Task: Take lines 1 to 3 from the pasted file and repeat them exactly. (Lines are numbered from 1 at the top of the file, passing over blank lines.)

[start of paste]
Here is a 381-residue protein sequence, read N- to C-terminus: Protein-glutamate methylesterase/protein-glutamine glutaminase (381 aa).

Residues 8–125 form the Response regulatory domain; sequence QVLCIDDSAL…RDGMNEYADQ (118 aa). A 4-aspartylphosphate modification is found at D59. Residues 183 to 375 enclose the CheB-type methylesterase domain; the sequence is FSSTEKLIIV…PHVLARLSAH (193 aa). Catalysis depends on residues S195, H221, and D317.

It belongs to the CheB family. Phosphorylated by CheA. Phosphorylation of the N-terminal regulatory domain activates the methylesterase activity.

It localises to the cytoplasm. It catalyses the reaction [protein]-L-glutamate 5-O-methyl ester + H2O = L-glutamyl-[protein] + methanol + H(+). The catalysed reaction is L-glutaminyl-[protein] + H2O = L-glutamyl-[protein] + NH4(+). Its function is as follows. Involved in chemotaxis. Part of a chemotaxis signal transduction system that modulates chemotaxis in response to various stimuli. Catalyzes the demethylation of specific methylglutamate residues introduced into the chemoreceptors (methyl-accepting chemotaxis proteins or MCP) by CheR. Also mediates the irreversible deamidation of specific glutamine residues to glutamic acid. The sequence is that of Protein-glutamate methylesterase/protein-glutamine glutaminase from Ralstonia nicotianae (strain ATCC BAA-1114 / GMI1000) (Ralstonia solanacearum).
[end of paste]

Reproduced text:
Here is a 381-residue protein sequence, read N- to C-terminus: Protein-glutamate methylesterase/protein-glutamine glutaminase (381 aa).

Residues 8–125 form the Response regulatory domain; sequence QVLCIDDSAL…RDGMNEYADQ (118 aa). A 4-aspartylphosphate modification is found at D59. Residues 183 to 375 enclose the CheB-type methylesterase domain; the sequence is FSSTEKLIIV…PHVLARLSAH (193 aa). Catalysis depends on residues S195, H221, and D317.

It belongs to the CheB family. Phosphorylated by CheA. Phosphorylation of the N-terminal regulatory domain activates the methylesterase activity.